Vestfold is Norway's smallest county and is located to the south of the capital Oslo. The county is characterised by large areas of arable land with patches of forests, interspersed with areas of exposed bedrock. In archaeological terms Vestfold is perhaps best known for the spectacular ship burials from Oseberg and Gokstad, as well as the high status burial mounds in Borre National Park and the Viking Age trading place at Kaupang. However, the area also lays claim to one of the highest densities of archaeological sites in Norway, spanning from the Neolithic to modern times. Although many of these sites have been recorded and excavated, the amount of crop–marks seen in both aerial photos and satellite imagery suggests that a large number of so far unrecorded archaeological sites still exist in areas of cultivated land. Vestfold's central position in the south–eastern part of Norway and its proximity to the capital means that there is a substantial pressure from infrastructural development, such as road–schemes, railway expansion and other forms of industrial development.

Furthermore, the areas along the coastal zones are popular holiday destinations facing considerable pressure from the development of leisure areas and holiday homes. Developing new, fast methods for mapping the archaeology of an area well ahead of the planning process is therefore of great importance for rescue archaeology and archaeological research alike. The developments fo the LBI ArchPro will provide archaeologists, researchers and developers with efficient tool for assessing the archaeology and its context, as well as developing plans for either investigating the archaeology or preserving it in situ. Within Larvik municipality, three main areas have been selected for testing. These are cultivated areas near the farms of Aske, Tjølling and Berg. These areas have been chosen based on their archaeological and historical background and potential, and cover various types of archaeology such as burial mounds, settlement traces and a medieval church site. Based on a very fruitful cooperation with the LBI ArchPro partners from NIKU and Vestfold fylkeskommune as well as other Norwegian archaeologists the case study areas in Vestfold have been extended to include the sites of Borre, Oseberg and Gokstad.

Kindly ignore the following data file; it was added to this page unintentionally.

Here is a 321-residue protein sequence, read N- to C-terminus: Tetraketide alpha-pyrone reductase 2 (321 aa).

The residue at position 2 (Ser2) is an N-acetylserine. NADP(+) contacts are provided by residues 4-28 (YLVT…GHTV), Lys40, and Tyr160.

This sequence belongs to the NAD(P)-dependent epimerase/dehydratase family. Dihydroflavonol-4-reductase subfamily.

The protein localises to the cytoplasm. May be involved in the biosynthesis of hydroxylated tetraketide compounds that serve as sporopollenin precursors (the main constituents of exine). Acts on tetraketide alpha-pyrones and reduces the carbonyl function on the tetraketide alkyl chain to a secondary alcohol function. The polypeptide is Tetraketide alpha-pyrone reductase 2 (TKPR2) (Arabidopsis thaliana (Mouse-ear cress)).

The most important aspect of the project will be to assess the suitability of geophysical prospection methods in Norwegian geological, archaeological and environmental conditions. Earlier geophysical archaeological prospection surveys conducted in the area have been promising and it is hoped that further experimentation with the methods will prove successful. The aim of the project will attempt to cover larger areas using motorised magnetometer and multi–channel GPR surveys. One of the many factors influencing the results from the geophysical surveys will be the soil conditions at the chosen test sites. For this purpose, a highly detailed soil map of the area has been acquired and will be used in close conjunction with the surveys. However, it is argued that in order to fully understand where and why archaeological prospection methods do or do not work, selected physical interventions will be necessary. This will, at a minimum, include trial trenches across some of the discovered anomalies down to the underlying subsoil. Additionally, the various soil conditions within the test areas will be tested in order to see whether there exists a correlation between the soils and the archaeological prospection results. To this purpose methods for fast soil analyses will be assessed during the course of the case study.

View a map of Vestfold.